The initial freedom I felt over my time, energy, and body was indescribable. Like a common moth emerging from my pupa stage, I spread my wings and flew……into an indefinite athletic gap year. I spent the hours I knew my former teammates were practicing, lying in bed on my back, the heat and weight of my overworked Dell laptop sinking into my chest, its fan whirring like the labored breathing of an asthmatic lover. And I didn’t look back! In fact, I was already forging a new defining personality with unsurprising ease: the idiotic pothead!

              But in the same way people love to say, “too much of a good thing will kill ya,” apparently, “not enough of something you hate will kill ya,” too. Because in the absence of sports, and with the grip my eating disorder had on me easing, my brain found new ways to terrorize itself. Enter: the WebMD Symptom Checker.

              For the record, I don’t know how the symptom checker works now, because—per my therapist’s very specific instructions—I’m not allowed to go on WebMD. BUTT!, in the year 2012, I can tell you, that website, with the sexy, siren song of its symptom searcher, had itself, me, and my targeted advertising convinced that I had multiple sclerosis. Medically, MS is a highly variable disease, and can cover a range of symptoms; many of which can overlap with and/or be exasturbated (intentional sic) by anxiety. Muscle twitching, tingling, nausea, fatigue, …irritability. These were the things that I would lie in bed scanning my body for. If my body had any sort of MS-esque sensation, I’d turn back to WebMD to see what ELSE it could be—but in doing so, I’d just receive more and more confirmation.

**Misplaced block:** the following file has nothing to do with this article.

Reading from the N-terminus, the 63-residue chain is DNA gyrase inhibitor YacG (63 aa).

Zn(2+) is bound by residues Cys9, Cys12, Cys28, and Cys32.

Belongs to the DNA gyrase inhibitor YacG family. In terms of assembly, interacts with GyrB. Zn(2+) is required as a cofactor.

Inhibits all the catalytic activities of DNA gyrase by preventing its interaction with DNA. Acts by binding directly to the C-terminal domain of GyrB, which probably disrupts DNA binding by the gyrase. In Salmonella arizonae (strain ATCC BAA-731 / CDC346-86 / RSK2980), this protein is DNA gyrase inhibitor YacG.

(To be completely transparent, I’m sure I helped push that algorithm along just slightly… I spent hours upon hours reading different articles and blogs about MS. But it got more extreme. As an unemployed 20-something, money came to me twice a year: on my birthday, and Christmas. More than several times, I sent a good chunk of that money to MS research funds, hoping it would pay off in dividends whenever I was eventually—and formally—diagnosed.)

              Over time, I moved beyond a strictly-MS fixation. Headaches were signs of terminal brain cancer, muscle twitches were ALS, heartburn was cardiac disease. It was a frequent occurrence for me to spend entire days crying in bed, hoping to fall asleep so that I could have a few hours of respite from the torturous thoughts. My then-boyfriend/now-husband/forever captive audience, Dan, would snuggle up to me and try to comfort me, but nothing he could possibly say or do in the entire world could soothe me—apart from telling me I wasn’t, and never would, get [x, y, z disease] with supporting evidence from at least three different primary sources. And in the trench of my severe anxiety, I started wondering when I’d lose Dan too.

              Spending time bogged down by my (deeply ableist) thoughts was no more beneficially spent than if I were truly feeling unwell. I spent years avoiding certain friendships because I didn’t see the point in getting close to people if I was going to be dead in a few years. I refused to do any form of exercise out of fear I’d spark a disease or an injury. I put off job-hunting because I didn’t even consider myself stable enough to make it through a job interview. And through that all was the awkward fact that I knew panicking to other people about my health was not only ungracious but callous.

              Apart from the social destruction that came at the hands of my hypochondria, I knew that if I were healthy, (which my rational mind told me I was,) I had been essentially masquerading as a sick person in regard to the health industry. I don’t care about the profitability of insurance companies or how they run their “business,” but where doctors, nurses, and administrators were concerned, I was a leech on their labor. I sat in waiting rooms alongside severely ill people, waiting to be seen by their doctors. Those appointments were little more to me than a short-term strategy against my hypochondria. Just an attempt to use the doctors’ professional opinions to convince myself that I was healthy. Meanwhile, for the people in the waiting room, those appointments were some of the worsts parts of their weeks, if not their lives.